EPA Revises Boiler MACT Rules

By Karen Koenig | Posted: 12/05/2011 12:12PM

 

WASHINGTON — Wood industry and biomass groups are cautiously lauding the Environmental Protection Agency’s revising of standards to reduce hazardous air pollutant emissions from existing and new boilers and commercial and industrial solid waste incinerators.

This boiler fire box at Elk Regional Health Center in St. Marys, PA burns woody biomass. The boiler runs year round providing heat, hot water and sterilization processes. Biomass quality is extremely important since varying wood types and moisture levels burn differently, and thus need to be managed in both the supply and combustion chains. The regional hospital’s replacement boiler system installed by Advanced Recycling Equipment is totally automated, very efficient (about a 1% ash residue), and has incredibly clean emissions producing no visible smoke and with no need for electrostatic precipitators as usually found on a power plant. The hospital saved almost $94,000 in just the first six months of its operation, buying $90,000 worth of wood chips locally. -Andy Bater, BiommassConnections.com Revisions in the new rules, released Friday, reduce the compliance costs for maximum achievable control technology (MACT) on the equipment — a point of contention in the April 2010 standard. The new standards are approximately 50 percent less costly than in the original proposal, while still meeting the requirements laid out in the 1990 Clean Air Act Amendments, according to the EPA. Also critical in the revision, particularly for wood products firms, is the change in the definition of Non-Hazardous Secondary Material (NHSM). In the new standard, resinated wood is now designated as “not a solid waste material when used as a fuel regardless of whether it remained within the control of the generator.”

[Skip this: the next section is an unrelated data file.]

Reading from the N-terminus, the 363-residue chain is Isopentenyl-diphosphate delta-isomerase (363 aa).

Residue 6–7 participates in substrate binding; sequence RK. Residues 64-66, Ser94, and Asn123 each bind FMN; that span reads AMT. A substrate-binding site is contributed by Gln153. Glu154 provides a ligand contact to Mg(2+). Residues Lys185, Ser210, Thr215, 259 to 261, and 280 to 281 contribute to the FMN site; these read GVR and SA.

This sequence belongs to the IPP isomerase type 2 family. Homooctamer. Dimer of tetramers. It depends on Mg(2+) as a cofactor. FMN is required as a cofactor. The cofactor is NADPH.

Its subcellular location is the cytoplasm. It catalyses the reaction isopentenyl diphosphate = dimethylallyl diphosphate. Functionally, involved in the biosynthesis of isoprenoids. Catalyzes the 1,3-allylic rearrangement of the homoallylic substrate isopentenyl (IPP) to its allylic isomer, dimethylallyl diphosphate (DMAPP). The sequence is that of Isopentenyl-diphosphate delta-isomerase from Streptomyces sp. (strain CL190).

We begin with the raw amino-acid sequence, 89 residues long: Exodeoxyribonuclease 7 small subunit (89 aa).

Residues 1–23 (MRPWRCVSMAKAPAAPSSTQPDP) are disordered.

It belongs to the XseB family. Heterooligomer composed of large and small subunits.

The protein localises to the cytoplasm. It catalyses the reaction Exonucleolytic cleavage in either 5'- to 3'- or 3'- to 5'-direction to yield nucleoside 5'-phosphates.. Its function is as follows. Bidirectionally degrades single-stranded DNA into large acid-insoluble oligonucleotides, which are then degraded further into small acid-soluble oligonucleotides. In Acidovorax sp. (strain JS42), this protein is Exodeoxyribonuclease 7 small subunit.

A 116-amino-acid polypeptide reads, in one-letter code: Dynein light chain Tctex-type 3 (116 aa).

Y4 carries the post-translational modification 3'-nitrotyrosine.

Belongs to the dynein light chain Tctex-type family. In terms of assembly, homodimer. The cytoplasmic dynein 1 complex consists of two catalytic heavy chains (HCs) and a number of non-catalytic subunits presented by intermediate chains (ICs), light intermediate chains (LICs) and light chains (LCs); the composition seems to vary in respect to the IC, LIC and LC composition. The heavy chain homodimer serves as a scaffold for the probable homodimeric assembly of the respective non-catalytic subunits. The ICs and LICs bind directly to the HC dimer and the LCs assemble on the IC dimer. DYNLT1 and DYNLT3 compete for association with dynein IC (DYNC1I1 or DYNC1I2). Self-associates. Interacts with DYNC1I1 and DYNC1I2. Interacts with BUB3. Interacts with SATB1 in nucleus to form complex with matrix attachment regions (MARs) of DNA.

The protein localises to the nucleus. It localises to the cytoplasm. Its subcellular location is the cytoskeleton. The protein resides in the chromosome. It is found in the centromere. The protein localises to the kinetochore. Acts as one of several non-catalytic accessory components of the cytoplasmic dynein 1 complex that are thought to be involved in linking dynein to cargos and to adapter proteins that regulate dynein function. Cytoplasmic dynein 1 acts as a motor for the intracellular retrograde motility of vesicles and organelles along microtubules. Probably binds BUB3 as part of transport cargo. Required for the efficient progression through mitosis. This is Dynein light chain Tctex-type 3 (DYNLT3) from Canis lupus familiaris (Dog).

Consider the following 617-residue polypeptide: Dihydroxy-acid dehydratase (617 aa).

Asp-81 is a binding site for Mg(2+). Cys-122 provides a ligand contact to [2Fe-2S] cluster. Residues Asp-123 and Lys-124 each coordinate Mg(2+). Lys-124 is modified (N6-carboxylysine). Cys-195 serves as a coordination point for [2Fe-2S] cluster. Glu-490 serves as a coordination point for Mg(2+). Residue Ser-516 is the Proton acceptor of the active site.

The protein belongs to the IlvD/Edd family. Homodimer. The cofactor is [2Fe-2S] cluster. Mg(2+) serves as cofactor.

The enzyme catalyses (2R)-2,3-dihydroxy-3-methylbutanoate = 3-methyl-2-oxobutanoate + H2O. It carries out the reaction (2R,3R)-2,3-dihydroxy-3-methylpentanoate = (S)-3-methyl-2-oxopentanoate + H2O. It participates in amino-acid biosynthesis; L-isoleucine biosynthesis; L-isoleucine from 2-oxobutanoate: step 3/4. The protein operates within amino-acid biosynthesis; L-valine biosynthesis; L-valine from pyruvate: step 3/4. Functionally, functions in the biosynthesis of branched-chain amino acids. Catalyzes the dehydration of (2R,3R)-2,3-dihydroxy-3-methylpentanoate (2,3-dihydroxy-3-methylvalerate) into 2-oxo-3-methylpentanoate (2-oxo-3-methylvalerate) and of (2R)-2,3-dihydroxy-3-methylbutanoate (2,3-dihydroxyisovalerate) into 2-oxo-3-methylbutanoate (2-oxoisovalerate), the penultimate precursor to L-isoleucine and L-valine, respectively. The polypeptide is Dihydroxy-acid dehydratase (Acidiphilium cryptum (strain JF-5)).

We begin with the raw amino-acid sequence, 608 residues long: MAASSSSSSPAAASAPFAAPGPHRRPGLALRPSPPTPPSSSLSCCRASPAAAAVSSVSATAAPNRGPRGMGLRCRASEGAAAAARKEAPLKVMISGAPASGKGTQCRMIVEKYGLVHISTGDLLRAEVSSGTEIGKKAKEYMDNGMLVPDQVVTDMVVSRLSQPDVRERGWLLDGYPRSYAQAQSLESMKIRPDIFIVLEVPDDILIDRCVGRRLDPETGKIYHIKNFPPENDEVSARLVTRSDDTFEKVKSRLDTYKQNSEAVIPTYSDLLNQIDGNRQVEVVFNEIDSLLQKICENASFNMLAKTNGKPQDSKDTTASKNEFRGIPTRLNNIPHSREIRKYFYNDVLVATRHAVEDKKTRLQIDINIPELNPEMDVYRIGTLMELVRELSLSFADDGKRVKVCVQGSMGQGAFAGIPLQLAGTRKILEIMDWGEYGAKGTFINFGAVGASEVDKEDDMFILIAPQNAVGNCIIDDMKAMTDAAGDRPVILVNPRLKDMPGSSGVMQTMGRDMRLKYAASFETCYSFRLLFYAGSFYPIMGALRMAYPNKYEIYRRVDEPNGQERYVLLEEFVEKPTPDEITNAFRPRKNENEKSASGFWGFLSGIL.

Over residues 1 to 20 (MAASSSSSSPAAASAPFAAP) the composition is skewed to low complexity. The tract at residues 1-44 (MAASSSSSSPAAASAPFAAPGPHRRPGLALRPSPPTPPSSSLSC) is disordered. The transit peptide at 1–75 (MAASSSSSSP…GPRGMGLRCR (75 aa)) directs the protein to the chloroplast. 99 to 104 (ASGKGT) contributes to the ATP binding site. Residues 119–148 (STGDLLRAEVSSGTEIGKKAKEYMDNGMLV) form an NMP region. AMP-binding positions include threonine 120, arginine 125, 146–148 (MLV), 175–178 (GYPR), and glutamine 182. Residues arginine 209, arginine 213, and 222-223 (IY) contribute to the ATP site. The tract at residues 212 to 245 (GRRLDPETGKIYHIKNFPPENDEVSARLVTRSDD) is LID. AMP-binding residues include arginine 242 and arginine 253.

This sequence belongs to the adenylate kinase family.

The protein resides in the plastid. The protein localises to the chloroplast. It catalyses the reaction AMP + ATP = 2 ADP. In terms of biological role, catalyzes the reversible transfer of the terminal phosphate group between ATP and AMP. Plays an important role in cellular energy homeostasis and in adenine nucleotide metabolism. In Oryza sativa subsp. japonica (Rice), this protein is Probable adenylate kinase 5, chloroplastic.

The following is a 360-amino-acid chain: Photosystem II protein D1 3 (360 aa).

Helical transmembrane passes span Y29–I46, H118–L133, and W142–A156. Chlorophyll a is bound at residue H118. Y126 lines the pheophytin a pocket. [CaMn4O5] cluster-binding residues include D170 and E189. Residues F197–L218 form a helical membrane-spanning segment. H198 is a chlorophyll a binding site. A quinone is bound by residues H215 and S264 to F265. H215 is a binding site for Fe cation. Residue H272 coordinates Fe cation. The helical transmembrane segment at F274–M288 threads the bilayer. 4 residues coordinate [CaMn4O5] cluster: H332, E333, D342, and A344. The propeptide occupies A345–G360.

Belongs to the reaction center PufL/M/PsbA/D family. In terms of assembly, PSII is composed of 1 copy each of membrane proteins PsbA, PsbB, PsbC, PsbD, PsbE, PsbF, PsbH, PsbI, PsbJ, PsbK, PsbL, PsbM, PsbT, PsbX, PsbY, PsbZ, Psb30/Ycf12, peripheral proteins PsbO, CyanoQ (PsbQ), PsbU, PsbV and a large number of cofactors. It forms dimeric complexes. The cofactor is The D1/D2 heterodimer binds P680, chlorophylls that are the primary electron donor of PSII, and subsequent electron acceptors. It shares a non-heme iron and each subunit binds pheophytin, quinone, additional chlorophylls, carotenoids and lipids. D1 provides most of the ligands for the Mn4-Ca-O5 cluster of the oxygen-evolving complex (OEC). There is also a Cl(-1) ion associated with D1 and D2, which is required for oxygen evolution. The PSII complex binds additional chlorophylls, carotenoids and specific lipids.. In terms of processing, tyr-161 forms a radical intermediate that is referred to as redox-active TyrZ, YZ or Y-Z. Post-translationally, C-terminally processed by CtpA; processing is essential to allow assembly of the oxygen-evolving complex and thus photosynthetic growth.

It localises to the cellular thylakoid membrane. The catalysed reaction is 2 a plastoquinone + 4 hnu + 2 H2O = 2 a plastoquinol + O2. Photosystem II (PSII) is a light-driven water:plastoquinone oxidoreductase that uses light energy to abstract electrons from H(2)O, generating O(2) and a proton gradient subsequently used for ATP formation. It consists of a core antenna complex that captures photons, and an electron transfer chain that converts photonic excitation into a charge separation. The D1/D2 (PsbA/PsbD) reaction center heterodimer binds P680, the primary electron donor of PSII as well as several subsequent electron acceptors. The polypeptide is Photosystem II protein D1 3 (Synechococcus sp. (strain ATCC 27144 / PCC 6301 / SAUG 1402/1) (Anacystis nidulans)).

The EPA said it will finalize the reconsideration in spring 2012, following 60 days for public comment.

“Our nation’s economy needs regulations that protect the environment while sustaining American manufacturing jobs,” said Donna Harman, president and CEO of the American Forest & Paper Assn. “EPA’s reconsideration is an important step toward writing a more reasonable set of regulations after being forced by the courts to finalize rules in March, which the Agency itself recognized as flawed.”

EPA's revised changes for boilers include additional subcategories, new emission limits and increased flexibility in compliance monitoring for meeting particle pollution and carbon monoxide limits. The agency has also revised emission limits on incinerators, including those for dioxin and mercury.   

In a statement, Randy Rawson, president and CEO of the American Boiler Manufacturers Assn. said, “There appears to be nothing in [the] EPA proposals that cannot be handled in a timely and cost-effective way by the types of existing, state-of-the-art, technologically-advanced and fuel-flexible products and equipment supplied by the U. S. boiler manufacturing industry, in combination with innovatively-engineered applications.